Plato's Lost Trivia
Although Fate of Atlantis followed in the tradition of post-Monkey Island games in that you can not reach a dead-end, it did retain the possibility of death scenarios for Indy as in Last Crusade.' Hal Barwood insisted on this because he felt that it wasn't an Indy adventure unless the character was in mortal danger, and reportedly he personally asked permission from Spielberg and Lucas in including this feature.
In the early stages of this game's development, a rejected screenplay for the third Indiana Jones movie written by Chris Columbus (Gremlins, The Goonies) was considered for the basis of the game's plot. The notoriously weird script (which is available online) involved Indy traveling to Africa and meeting up with the Monkey King while attempted to recover magic peaches. Hal Barwood did not care for the screenplay anymore than Spielberg and Lucas did and thus decided to give the game an original story.
Hal Barwood was a screenwriter, producer, and director as well as a mutual friend of Steve Spielberg and George Lucas before landing his job at Lucasfilm Games. One of his more famous contributions to film was his uncredited work on the script for Close Encounters of the Third Kind, in which he had a cameo appearance as one of the Flight 19 pilots.
Noah Falstein, who was one of Indiana Jones and the Last Crusade's three project leaders, was initially unavailable to work on this game as he was leading an early version of The Dig. Other members of the game's team, such as William Eaken, Mike Stemmle, and Sean Clark, came off of another cancelled game - Forge, a sequel to Loom.
Hal Barwood and Noah Falstein worked together for the first time on this game, and would go on to be become partners in future projects, such as the adventure game Mata Hari.
Dark Horse adapted Fate of Atlantis into a comic which was loosely based on the script for the game. Ultimately release first, the comic features some elements that were dropped from the final game, such as Indy's travels to Cadiz, Spain.
This game was the first "Talkie" LucasArts produced, and unlike future voiced LEC games, the feature was conceived after production had wrapped, and did not involve the game's original team. Doug Lee, the voice of Indy, would go on to reprise his role in Indiana Jones in the Infernal Machine. Nick Jameson, another voice actor in this game, would go on to do countless roles in LucasArts games (most famously Max in Sam & Max Hit the Road as well as in Double Fine's Psychonauts.)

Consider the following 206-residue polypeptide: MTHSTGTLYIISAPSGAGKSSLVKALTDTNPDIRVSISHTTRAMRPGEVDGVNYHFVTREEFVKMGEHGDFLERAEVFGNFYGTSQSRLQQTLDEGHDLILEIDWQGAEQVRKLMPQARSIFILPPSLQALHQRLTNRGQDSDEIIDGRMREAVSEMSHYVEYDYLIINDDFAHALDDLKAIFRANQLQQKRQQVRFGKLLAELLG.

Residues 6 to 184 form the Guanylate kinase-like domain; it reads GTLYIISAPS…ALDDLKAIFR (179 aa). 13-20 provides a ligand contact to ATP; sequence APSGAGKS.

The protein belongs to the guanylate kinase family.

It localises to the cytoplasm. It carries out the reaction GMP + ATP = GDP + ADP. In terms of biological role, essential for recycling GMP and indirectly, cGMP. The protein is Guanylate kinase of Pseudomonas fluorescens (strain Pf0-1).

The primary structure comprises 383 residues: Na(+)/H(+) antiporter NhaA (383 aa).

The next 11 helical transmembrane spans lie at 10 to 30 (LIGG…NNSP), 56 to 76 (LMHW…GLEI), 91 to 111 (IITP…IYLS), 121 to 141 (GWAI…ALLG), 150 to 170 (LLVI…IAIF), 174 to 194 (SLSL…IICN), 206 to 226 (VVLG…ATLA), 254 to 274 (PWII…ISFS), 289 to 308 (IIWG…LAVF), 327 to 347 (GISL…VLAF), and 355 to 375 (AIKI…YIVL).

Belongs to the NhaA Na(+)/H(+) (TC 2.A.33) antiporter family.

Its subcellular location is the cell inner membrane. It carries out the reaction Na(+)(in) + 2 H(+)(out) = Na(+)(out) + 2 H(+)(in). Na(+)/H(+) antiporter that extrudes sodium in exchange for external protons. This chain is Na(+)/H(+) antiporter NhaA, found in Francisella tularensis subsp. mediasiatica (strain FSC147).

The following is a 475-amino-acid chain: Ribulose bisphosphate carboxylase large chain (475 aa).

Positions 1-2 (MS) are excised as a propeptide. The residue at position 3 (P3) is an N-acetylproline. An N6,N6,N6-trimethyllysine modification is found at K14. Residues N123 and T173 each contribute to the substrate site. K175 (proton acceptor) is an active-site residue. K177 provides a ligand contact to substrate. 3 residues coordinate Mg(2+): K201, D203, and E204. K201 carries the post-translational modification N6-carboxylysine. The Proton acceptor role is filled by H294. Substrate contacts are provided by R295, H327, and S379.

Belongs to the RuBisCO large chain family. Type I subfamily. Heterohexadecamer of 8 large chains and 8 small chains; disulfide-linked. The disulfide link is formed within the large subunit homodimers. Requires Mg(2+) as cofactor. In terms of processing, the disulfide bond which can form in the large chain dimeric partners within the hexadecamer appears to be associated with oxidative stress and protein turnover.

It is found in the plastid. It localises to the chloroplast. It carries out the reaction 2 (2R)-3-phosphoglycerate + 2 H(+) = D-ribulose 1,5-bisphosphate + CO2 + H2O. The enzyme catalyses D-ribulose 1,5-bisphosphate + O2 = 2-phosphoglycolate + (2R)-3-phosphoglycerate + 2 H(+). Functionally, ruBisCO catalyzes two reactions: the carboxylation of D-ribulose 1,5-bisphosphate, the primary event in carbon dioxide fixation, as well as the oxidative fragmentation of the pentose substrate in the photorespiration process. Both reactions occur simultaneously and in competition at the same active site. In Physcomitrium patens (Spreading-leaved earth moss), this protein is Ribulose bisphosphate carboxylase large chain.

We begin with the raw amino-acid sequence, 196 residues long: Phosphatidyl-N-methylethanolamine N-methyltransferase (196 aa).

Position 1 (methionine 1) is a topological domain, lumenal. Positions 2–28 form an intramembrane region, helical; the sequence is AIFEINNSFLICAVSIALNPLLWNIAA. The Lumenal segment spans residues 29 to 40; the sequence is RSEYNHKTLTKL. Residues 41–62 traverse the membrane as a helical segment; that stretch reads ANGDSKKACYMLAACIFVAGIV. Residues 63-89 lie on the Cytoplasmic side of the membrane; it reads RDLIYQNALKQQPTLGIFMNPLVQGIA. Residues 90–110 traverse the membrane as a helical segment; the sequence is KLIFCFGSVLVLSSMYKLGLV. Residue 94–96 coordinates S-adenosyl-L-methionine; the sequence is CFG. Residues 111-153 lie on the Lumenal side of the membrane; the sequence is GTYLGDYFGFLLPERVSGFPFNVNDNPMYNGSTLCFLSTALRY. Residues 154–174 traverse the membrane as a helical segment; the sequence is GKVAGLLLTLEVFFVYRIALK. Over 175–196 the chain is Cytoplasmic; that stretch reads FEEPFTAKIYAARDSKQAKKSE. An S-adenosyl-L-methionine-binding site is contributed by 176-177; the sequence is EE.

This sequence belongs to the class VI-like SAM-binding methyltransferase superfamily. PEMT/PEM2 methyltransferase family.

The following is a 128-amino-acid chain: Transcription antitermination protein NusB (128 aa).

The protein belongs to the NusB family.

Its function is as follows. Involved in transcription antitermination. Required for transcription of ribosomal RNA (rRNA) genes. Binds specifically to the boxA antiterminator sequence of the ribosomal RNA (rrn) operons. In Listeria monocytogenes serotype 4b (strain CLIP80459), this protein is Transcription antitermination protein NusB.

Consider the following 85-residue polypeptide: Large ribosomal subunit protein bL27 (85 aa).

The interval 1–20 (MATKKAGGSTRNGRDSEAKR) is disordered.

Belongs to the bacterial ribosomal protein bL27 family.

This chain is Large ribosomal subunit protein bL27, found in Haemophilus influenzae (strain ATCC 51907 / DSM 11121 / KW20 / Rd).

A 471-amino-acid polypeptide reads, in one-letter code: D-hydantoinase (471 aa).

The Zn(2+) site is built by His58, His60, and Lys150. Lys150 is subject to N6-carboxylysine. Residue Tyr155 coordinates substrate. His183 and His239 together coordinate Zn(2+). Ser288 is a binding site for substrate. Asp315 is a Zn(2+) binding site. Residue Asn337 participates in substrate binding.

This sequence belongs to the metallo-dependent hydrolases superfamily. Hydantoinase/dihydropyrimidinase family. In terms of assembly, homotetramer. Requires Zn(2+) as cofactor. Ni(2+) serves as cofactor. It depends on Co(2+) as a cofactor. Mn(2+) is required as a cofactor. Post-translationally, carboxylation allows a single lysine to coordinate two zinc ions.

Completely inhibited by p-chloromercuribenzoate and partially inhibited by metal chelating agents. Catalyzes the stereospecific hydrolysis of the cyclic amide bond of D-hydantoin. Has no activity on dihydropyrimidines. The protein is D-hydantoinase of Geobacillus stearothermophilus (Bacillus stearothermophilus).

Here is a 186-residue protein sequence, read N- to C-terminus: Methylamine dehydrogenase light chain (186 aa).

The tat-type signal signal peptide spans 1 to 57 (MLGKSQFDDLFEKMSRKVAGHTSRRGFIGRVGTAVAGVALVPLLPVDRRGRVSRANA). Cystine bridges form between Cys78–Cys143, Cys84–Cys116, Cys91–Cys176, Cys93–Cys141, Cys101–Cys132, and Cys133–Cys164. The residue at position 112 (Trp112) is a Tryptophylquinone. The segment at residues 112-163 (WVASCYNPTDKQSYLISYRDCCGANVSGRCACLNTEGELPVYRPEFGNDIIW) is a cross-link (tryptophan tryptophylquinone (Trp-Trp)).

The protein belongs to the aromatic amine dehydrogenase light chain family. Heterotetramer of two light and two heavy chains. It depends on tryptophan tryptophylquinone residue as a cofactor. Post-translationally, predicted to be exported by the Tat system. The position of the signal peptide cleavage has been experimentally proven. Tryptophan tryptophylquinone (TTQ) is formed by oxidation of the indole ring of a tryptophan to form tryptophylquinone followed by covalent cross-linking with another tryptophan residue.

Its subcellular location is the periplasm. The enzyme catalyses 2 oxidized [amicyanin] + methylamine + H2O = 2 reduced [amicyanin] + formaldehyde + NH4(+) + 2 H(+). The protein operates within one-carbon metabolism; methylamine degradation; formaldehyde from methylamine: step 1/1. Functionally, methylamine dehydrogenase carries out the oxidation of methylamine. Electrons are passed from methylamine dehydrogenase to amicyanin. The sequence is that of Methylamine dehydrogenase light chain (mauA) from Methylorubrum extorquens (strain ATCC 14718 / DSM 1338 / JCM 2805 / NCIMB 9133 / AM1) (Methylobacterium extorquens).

There are some interesting discrepancies between the text of dialog and the voiced version of the dialog, which you can find by turning both on.
The floppy disk version of the game included a copy-protection, in which the player would have to correctly configured Atlantean keystones as indicated in the included sheet. The CD version did not include a copy-protection, because back then home CD-burners were nonexistent. This floppy/CD-ROM dual release trend would continue with the LEC adventures up to Sam & Max Hit the Road.
Due to the cost of scanners at the time ($5000 a pop), the game was unable to take advantage of them for drawn backgrounds until very late during development. Monkey Island 2, which began its development later but was ultimately released earlier, was able to use these scanners for all of its backgrounds.
The game contains over two hundred backgrounds, created by a team of three artists over the course of two years.
The animation for Fate of Atlantis was accomplished using rotoscope technology, a first for the studio. Steve Purcell (as Indy) and his wife Collette Michaud (as Sophia) performed the characters' actions (such as whip-swinging or passionate kidding) in front of a camera, and the animators then drew over the recorded results.
The game's box art was drawn by lead artist William Eaken, who was emulating the style of Drew Stuzan, the artist responsible for the Indiana Jones film posters.
The character of Sophia Hapgood was invented for this game and she would later go on to appear in future video games as well as comics.
The "I'm selling these fine leather jackets line" from Last Crusade is yet again referenced humorously in this game.
If you have Indy look at the special cup that can hold the molten lava in Atlantis, he will say, "This is certainly NOT the cup of a carpenter."
If you wait long enough while in a pitch-black room, things will gradually become visible as Indy "adjusts his eyes" to the darkness.
Having Indy look repeatedly look at the camel in Algiers will have him debate the animal's species and its spelling before finally just naming the camel, "George." The sentence line reflects all of the camel's name changes.
On one of the shelves in Indy's office, one can find a Thuggee idol (a reference to Indiana Jones and the Temple of Doom, as well as a meteor that Indy wishes would "quit glowing" – a reference to Maniac Mansion.
In the game's resource files fans have found an unused location – a background screen for Sophia's office, adjacent to her apartment. The room featured Chuck the Plant, a prop that appears as an in-joke an other LucasArts adventure games, such as Maniac Mansion, Indiana Jones and the Last Crusade, and Day of the Tentacle.